Know the Warning Signs: The Dangers of Drug Policy Abuse
By Nicholas Klassen
Does your legislator have a drug policy problem? That’s the question asked by a series of videos satirizing Canadian lawmakers who advocate for get-tough drug laws. Produced by the Canadian Drug Policy Coalition (CDPC), the would-be public service announcements make the case that the real drug problem in Canada stems from bad policy, not drugs themselves.
“Your politician is showing all the symptoms of ‘Drug Policy Abuse,’” reads the CDPC website. “They refuse to engage in an open and honest discussion of drug use, and instead rehash outdated, fear-based policies, dismissing research that supports new and innovative approaches.” The site goes on to gravely implore readers, “It’s time you had ‘the talk.’”
“The talk” is the one Canadians need to have with their leaders, and the CDPC website provides links to those politicians’ Twitter feeds so visitors can do just that. Ultimately the campaign hopes to show that politicians don’t need to suffer from Drug Policy Abuse.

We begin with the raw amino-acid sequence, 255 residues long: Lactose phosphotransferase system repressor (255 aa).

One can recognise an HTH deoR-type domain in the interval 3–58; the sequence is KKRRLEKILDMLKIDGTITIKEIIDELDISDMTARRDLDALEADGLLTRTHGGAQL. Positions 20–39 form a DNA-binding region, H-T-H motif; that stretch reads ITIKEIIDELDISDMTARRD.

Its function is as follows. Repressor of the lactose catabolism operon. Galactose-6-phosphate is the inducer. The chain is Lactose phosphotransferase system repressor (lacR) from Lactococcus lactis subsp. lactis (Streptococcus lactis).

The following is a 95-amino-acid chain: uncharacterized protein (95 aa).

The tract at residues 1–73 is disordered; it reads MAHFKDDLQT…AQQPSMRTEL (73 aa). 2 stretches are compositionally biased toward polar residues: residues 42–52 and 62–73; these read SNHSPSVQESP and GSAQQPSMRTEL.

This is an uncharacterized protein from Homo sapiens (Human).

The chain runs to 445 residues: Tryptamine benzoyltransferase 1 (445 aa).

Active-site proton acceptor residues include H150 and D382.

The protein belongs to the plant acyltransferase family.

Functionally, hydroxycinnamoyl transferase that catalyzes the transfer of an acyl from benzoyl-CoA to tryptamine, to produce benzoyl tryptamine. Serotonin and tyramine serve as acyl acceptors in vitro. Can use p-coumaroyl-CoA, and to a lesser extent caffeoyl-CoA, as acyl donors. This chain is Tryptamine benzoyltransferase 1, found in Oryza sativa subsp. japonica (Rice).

Around the world, there are jurisdictions at the national and local levels exploring more effective alternatives to the failed, criminalization-focused drug war. And at the level of the United Nations, more and more countries are proposing that international drug treaties need to be modernized and reformed.
The conversation is happening.
The Canadian Drug Policy Coalition is a grantee of the Open Society Foundations.
Nicholas Klassen is the communications coordinator for the Canadian Drug Policy Coalition.